A couple months ago, I read a great article on how a super organized person decided to take a break from his “to do” list and enjoy some less structured time. It is really unfortunate that I cannot find the original article to reference here, because it was downright hilarious. The author wrote about how he usually planned his time to the minute. After reading about the potential benefits of relaxation and spontaneity., he decided to spend one day outside of his comfort zone of “to do “lists and try to enjoy some time off. This decision was immediately followed by him frantically thinking about how to best spend his time off. Basically defeating the purpose of the exercise of relaxation and spontaneity.
This week I feel the same way. My husband is attending a Parker Institute for Cancer Immunotherapy retreat, where significant others are welcome to join the conference attendees at the resort. We first attended a Parker retreat this April. It was held at a luxury resort in Napa valley, and while my husband was attending the talks, I got a chance to hike, go to the gym and attend a spa. When he told me a few months ago that he is attending this meeting again this fall, I said – “I’m coming!”. This time we had to go to great lengths to arrange for childcare, but I was determined not to miss this opportunity to take some time off from the grunt work of daily life.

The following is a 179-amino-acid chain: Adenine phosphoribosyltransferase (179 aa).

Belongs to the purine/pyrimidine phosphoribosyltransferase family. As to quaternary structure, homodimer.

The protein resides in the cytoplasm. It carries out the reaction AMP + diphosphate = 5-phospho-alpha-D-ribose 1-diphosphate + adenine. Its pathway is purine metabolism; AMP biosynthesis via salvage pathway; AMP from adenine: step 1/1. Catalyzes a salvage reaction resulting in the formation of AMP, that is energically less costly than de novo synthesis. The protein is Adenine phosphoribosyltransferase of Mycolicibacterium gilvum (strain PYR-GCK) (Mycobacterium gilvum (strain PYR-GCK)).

Similarly to the author I referred to earlier, I have put such great hope on these 3 days, that despite having complete freedom for a change, I did not know how to accomplish everything. It was borderline ridiculous in that I almost thought that my spa appointments would interfere with my productivity. To make matters worse (or better), around the same time I came across the concept of bullet journaling. On the one hand, it allowed me to plan my time off better. But on the other, it added more articles to my “to read” list for this mini-vacation. This is why, I decided to truncate my previous post, and break it up into 2 parts, as I still need to read up on bullet journaling and how it relates to other forms of notebook keeping. Stay tuned for Part II of this mini-series.
A few weeks ago, my daughter was invited to a birthday party at the Museum of Mathematics. There was a number of interesting puzzles, one of which I recognized as a puzzle that was given to us in 1st grade back in Russia. It tugged at my heartstrings. I clearly remember how our teacher would walk around the classroom and personally dump out and mix up the pieces on each student’s desk. The very first assignment was to make them all fit back in the box. I still remember the correct solution layout. When I was in high school, I recreated this puzzle from scratch for my favorite biology teacher, who also liked brainteasers. Surprisingly, he was able to come up with a completely different arrangement from the one I was taught. I guess there really is more than one way to skin a cat. Similarly, life can be organized in different ways as well.
Though in a lot of cases, the ever growing to do list feels more like this depiction of my daughter at the museum.